Marble - Diameter : 32.5 cm
Montargis, Musée Girodet
Photo : Musée Girodet

Last year the museum purchased a marble portrait, in relief, by Henri de Triqueti. It represents Juliette Ferrus (ill. 3), the grand-daughter of the alienist doctor Guillaume Ferrus whom Triqueti met thanks to Adolphe Thiers who was his patient.
Other works resulted from the friendship between the doctor and the sculptor, notably a pair of bronze candelabra, a gift from Triqueti to Ferrus in 1838 as well as a portrait of the latter in medallion shape, dating from 1839.
There are several examples of this type of marble bust in relief, of a tondo shape, in the sculptor’s oeuvre and generally dating from the 1850’s : that of Blanche Triqueti in 1852 (private collection), of Girodet in 1853 (Montargis, Musée Girodet) and the double bust of Florence and Alice Cambell in 1856 (a terracotta study held at the Musée Girodet). The Portrait of Juliette Ferrus is from 1860.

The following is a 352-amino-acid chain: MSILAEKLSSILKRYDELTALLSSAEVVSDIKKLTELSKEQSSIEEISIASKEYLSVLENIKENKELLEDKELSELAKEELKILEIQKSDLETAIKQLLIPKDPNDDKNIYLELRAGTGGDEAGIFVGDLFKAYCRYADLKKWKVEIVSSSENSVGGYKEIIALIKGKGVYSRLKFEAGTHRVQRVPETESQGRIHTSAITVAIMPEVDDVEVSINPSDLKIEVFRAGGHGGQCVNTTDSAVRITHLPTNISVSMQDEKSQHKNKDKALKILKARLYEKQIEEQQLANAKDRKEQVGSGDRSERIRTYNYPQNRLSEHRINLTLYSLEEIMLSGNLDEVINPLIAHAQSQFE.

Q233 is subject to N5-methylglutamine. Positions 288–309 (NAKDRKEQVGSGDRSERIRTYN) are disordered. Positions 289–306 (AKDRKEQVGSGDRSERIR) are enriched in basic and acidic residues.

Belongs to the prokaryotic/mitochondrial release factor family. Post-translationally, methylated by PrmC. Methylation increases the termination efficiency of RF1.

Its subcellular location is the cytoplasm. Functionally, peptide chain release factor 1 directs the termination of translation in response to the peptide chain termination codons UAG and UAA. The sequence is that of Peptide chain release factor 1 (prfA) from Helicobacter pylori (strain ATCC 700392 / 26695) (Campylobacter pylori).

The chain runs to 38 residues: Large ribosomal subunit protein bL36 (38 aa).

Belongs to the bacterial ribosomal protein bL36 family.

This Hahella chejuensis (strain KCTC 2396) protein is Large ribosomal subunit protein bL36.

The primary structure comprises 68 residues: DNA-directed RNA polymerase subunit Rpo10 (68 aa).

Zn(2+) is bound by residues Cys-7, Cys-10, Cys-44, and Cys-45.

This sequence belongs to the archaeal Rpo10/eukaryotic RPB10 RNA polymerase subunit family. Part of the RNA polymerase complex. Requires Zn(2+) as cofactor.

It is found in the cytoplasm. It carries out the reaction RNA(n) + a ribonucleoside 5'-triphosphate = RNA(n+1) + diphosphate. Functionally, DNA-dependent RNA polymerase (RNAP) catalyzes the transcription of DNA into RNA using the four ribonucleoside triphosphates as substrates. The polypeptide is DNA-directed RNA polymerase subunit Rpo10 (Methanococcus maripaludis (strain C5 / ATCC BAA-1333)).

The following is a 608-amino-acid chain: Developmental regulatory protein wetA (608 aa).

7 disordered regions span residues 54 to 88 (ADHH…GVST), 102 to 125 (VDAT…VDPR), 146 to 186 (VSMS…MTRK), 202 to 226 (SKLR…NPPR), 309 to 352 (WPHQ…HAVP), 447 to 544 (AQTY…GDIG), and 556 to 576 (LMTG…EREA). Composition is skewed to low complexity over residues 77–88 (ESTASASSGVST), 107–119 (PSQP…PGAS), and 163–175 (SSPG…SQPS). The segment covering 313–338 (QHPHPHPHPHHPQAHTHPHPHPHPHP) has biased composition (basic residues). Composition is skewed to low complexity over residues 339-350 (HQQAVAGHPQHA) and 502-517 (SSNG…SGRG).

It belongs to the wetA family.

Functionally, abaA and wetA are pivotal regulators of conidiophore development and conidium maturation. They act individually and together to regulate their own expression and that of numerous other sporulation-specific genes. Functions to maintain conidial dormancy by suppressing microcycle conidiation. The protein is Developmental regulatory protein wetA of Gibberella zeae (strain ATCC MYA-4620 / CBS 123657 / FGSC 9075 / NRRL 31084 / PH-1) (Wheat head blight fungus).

4. Henri de Triqueti (1803-1874)
Hunting Vase, 1837
Bronze - 80 x 54.5 cm
Montargis, Musée Girodet
(deposite of the Mobilier National)
Photo : Musée Girodet

In concluding this review of sculpture acquisitions, we would like to mention the deposit by the Mobilier National of a bronze vase by Triqueti. While our article, in French, on the deposits by national museums placed elsewhere continues to raise lively reactions, we should point out the exemplary manner in which this institution, in charge of furnishing government palaces, has chosen to manage its heritage by practicing a generous policy of lending to museums.